After our incredible hike out of Huaraz we caught a night bus to Lima where we booked a hostel in Miraflores, which is the more scenic part of the massive city. We arrived very early in the morning and spent most of the first day relaxing and recovering after our big hike. In the evening we went to a fountain and light show in a local park, which was surprisingly well-done and entertaining. The next day the rest of the “Cotopaxi Crew” arrived to the hostel and we headed off to explore Miraflores. We lazily began our day in the park across the street, which was a very interesting park, especially for Chris and I. The park is called “Gato” (which is the spanish word for cat) park, and there are about a hundred cats that inhabit the park full time, and are cared for by park maintainence. You could lay in the grass and cuddle with as many as you could call over. Crazy cat person heaven. After we begrudgingly were torn from the park we went for lunch at Punta Azual, which is famous for its ceviche, a national specialty in Peru (see below for a picture). It was an absolutely massive portion of delightfully fresh fish, snail, octopus, squid, and shrimp, in a perfectly prepared traditional sauce of lime. It was ceviche like none of us had ever experienced, and incredibly well priced. We knew of the reputation of Limas gastronomy, and our first encounter did not disappoint. We continued our day on the cliffs of Miraflores, where we had a spectacular view of the surfers catching waves below, and paragliders in flight above. There is also a mall built directly into the side of the cliff, which is quite unlike anything we had experienced before. We stumbled across a movie theatre in the mall as we browsed, and decided an afternoon matinee was exactly what we needed. We took in Gravity in 3D, which was a spectacular piece of cinematography. After the movie we all remarked how strange and refreshing it was to do something so “normal” The next day we rented bikes (gah) and biked along the cliffs which admittedly, was an excellent way to cover ground and see more of the area. We stopped in a local park for some shade and a siesta, unfortunately there were only dogs (with owners) in this park.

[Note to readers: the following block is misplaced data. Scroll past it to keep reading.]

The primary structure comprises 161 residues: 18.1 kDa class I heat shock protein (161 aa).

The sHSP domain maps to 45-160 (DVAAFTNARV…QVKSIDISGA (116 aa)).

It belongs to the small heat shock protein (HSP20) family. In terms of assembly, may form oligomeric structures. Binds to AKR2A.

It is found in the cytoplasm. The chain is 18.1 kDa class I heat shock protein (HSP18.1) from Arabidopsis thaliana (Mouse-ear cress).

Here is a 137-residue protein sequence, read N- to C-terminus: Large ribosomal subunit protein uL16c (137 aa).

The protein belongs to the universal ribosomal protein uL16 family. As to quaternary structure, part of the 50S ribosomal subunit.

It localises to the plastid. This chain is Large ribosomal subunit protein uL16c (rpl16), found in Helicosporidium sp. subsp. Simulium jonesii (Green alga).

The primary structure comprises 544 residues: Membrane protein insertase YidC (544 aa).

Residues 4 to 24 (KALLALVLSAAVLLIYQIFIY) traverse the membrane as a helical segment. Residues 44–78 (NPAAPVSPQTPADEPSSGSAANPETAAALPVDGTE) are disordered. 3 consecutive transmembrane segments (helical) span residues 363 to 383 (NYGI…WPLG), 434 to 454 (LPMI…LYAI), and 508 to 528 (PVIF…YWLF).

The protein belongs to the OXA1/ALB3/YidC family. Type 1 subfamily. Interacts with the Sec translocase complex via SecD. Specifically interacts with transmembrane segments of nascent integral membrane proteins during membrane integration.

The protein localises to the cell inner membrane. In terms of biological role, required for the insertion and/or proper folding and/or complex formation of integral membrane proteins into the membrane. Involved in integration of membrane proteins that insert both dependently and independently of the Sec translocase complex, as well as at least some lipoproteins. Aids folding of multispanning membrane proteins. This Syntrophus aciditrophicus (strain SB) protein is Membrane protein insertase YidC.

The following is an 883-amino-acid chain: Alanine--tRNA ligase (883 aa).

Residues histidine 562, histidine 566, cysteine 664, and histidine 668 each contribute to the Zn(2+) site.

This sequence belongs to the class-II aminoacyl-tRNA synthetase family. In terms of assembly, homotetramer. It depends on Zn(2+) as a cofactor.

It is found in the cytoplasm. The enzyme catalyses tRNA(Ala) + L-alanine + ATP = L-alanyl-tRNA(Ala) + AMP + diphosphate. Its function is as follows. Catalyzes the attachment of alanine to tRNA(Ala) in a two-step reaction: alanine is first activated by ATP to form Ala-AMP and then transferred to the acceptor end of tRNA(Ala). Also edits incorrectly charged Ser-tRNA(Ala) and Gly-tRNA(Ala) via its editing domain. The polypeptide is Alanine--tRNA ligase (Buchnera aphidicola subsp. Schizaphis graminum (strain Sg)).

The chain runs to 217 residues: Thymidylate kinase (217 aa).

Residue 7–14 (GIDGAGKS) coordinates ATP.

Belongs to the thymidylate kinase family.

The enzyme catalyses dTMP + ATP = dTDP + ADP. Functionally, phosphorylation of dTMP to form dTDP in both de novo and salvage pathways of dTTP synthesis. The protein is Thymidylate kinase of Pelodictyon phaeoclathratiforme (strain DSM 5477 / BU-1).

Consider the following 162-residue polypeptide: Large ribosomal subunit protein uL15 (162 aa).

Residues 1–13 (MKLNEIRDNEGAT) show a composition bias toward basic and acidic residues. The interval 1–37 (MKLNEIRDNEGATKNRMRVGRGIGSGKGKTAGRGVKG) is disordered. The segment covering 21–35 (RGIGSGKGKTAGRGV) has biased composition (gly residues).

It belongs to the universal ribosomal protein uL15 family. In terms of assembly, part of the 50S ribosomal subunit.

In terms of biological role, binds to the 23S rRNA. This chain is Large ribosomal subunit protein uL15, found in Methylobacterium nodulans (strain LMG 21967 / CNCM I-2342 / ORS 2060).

The evening comprised of one of our major “to-dos” while in South America. Our friends recommended it to us ages ago, and the recommendation was reinforced by an article read in a magazine during our only flight to date in Colombia. Around the block from our hostel was the restaurant Astrid y Gaston, ranked #1 in all of South America and #9 in the world. We booked reservations 3 weeks in advance for the 24 (yes, 24) course tasting menu. It was called El Viaje (the voyage), and it certainly lived up to its name. It came with a leatherbound “passport” to guide us through the meal, consisting of short poems or stories explaining each act or part of the meal, and details regarding each course. I unfortunately do not have access to that right now as we brought only our daypacks with us, or else I would detail each course. Instead, I will say few words and allow the pictures to do the talking. Each course was very small, no more than 2-3 bites, but packed an enormous amount of flavor and texture. Some courses were that of molecular cuisine, which none of us had ever experienced before. We tried many things we had never tried before; alpaca, guinea pig, and sea urchin to name a few. There were mixtures of extreme heat and cold, the contrast beautifully paired. It was as much a meal as an art. It lasted 3.5 hours, and I worried I would be so full I would be unable to finish courses or be uncomfortable, but I found I was neither. It was an impressive evening that we shared with amazing friends (photocredit to Sean Maloney, I stole all your pictures). The only downside? It was election weekend in Lima, thus making it illegal to sell alcohol. The wine pairing is meant to be a beautiful addition. I highly recommed this experience to anyone, you needn’t be a foodie to enjoy.

One of the most amazing experiences of our lives

Hola amigos!

I have such an exciting blogpost, that includes pictures (yayyy!!!). We planned to do a 4 day guided trek through the Cordillera Blanca mountain range, but after completing all of our errands we had to do in Huaraz we did not have enough time. We regrouped and did a bit of research and found a 2 day trek that would take in 3 Lagunas, that were all suppose to be spectacular so we headed to an agency to get some quotes. We were quoted 438 soles ($164 USD) per person, which is absolutely crazy! We then inquired how much renting our own gear and doing the trek unguided would be, and it was $30 USD dollars per person (plus food cost, which was basically nothing). That is all it took for us to decide that we were going to do it solo. The owner of the agency assured us that the trails were super easy to follow, and very well marked. As with any information given in South America, we were worried we needed to take this with a grain of salt. The greatest concern was the map we were given as it was handdrawn with cute little trees and rivers dotting the trail, and it was most certainly not to scale. We decided it was all part of the adventure (love you moms), and excitedly inspected and gathered our gear. The gear consisted of a tent, 2 sleeping bags, 2 sleeping mats, a propane stove with pots, bowls, and utensils. We then headed to the grocery store to buy enough food for the two days. We then had to pack our packs, store our other bagthat we would not be taking on the trek in the bodega, and head to bed early as we had to be at the bus station the next day at 5:45 am.